1 Stephen J Greenblatt, ‘Learning to Curse: Aspects of Linguistic Colonialism in the Sixteenth Century’ in Learning to Curse: Essays in Early Modern Culture, Routledge,1992, p 32.

2 Yeshe Dorje Thongchi (1952) belongs to the West Kameng district of Arunachal Pradesh. Educated at the Bomdila H E School, he graduated with honours in Assamese literature from the Cotton College, Guwahati. He holds a postgraduate degree in Assamese literature from the Guwahati University. At present a senior IAS officer in Arunachal Pradesh, he is the author of several novels and short stories in Asamiya and is a recipient of the Sahitya Akademi award for his novel Mouna Ounth Mukhar Hriday.

3 Lummer Dai (1941-2002) was born in Passighat in the Siang district of Arunachal Pradesh. After completing his school education at Pasighat, he graduated from the Cotton College, Guwahati and served as an officer in the Arunachal Pradesh government. He has authored several novels in Asamiya.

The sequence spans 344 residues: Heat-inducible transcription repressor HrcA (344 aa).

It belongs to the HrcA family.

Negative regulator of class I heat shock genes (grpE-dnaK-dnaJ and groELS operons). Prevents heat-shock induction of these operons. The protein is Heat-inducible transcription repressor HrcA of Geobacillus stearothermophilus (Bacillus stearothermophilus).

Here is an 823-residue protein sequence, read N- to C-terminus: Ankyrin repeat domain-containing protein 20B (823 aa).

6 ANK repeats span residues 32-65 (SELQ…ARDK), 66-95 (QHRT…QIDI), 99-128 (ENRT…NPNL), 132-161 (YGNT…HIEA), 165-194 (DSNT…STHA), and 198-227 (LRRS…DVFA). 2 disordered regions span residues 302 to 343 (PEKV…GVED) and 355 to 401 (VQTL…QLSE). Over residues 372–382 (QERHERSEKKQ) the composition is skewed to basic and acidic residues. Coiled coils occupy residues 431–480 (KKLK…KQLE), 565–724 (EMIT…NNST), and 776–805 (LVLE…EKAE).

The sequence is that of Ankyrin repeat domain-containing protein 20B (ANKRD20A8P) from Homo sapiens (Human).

4 Mamang Dai, a former civil servant, was born in Pasighat in the East Siang district of Arunachal Pradesh. She is a journalist, a poet and a fiction writer.

5 Mamang Dai, The Legends of Pensam, Penguin, 2006, p 50. 6 Meenakshi Mukherjee, The Twice Born Fiction:Themes and Techniques of the Indian Novel in English, New Delhi.

7 Edward Said in his Culture and Imperialism, London,1994, p 270, uses this argument to describe the relationship between the educated native bourgeoisie of the colonies and the languages of the white men which they have acquired and made their own.